Older Drivers in the News: Killer Headlines v Raising Awareness
Submission Date: November 15, 2018 Journal
Suggested Citation: Harkin, J.M., Charlton, J.L. and Lindgren, M. (2018). Older Drivers in the News: Killer Headlines v Raising Awareness. Journal of the Australasian College of Road Safety, 29(4), 72-83.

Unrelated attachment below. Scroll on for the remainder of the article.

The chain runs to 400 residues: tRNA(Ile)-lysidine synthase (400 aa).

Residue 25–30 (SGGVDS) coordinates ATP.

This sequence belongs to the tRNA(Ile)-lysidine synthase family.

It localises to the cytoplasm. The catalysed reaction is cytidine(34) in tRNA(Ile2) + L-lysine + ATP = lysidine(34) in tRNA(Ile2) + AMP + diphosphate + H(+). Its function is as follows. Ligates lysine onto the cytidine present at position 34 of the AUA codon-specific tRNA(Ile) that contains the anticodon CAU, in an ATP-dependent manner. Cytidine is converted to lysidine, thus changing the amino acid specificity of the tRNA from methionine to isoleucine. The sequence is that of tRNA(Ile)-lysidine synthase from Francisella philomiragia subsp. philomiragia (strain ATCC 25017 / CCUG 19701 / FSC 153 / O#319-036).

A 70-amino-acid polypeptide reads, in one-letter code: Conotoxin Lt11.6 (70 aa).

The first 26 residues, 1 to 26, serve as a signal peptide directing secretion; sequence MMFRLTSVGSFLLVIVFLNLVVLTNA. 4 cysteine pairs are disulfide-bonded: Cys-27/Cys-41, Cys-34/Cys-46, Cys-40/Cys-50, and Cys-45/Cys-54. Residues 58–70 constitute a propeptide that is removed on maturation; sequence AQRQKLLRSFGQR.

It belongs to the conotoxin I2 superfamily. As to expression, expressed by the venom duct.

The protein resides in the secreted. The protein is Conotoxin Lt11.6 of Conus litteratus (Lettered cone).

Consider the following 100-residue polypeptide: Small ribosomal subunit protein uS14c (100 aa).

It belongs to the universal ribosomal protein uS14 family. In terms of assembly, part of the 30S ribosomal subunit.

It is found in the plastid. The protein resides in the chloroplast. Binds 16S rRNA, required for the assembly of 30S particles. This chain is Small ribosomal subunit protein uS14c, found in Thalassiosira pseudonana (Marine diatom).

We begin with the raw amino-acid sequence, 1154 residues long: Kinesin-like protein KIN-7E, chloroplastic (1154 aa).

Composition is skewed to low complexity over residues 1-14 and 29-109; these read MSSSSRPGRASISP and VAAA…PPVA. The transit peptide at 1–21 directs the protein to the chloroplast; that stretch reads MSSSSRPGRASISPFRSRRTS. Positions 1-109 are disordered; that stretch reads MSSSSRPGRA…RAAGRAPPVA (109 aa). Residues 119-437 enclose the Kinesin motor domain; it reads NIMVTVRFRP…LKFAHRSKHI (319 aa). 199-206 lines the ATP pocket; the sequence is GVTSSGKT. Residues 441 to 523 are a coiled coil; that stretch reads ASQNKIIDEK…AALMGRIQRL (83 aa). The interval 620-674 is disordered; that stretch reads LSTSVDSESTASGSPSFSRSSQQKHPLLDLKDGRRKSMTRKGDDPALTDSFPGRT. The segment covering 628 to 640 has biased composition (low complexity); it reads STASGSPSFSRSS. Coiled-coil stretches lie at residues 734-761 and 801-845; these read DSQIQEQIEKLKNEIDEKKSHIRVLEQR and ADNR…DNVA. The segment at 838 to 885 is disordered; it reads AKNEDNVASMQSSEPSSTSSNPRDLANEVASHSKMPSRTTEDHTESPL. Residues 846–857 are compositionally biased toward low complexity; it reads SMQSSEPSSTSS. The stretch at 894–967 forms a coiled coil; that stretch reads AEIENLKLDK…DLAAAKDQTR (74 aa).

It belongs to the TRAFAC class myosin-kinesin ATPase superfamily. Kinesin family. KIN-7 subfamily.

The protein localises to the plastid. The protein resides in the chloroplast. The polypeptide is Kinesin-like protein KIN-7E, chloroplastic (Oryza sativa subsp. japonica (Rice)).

The daily print media continues to be an important political and social influence, shaping opinions and setting agendas. Yet few studies have examined Australian newspaper coverage of older drivers, despite researchers calling for increased public awareness of issues related to the growing number of older drivers on Australian roads. This study analyses the content and discourse of articles on older drivers and issues related to them from 11 Australian metropolitan daily newspapers, representing all state and territory capitals, over three periods: 2010-2014 (inclusive), 2016 and 2017. It focuses on three main areas: the topics covered; keywords, stock phrases and stereotypes used; and attributed sources, including who is quoted and where. Several patterns were apparent from the qualitative and quantitative analysis. Articles appeared sporadically but tended to cluster around reports of serious crashes where at least one driver was aged over 60 years. The debate was focused on age, with calls for testing and compulsory age-based restrictions common but few articles mentioned the contribution of the ‘frailty bias’ to the over-representation of older people in fatality and serious injury crash statistics. A better understanding of the way newspapers present such issues has much potential to identify and address misperceptions around safe driving and ageing.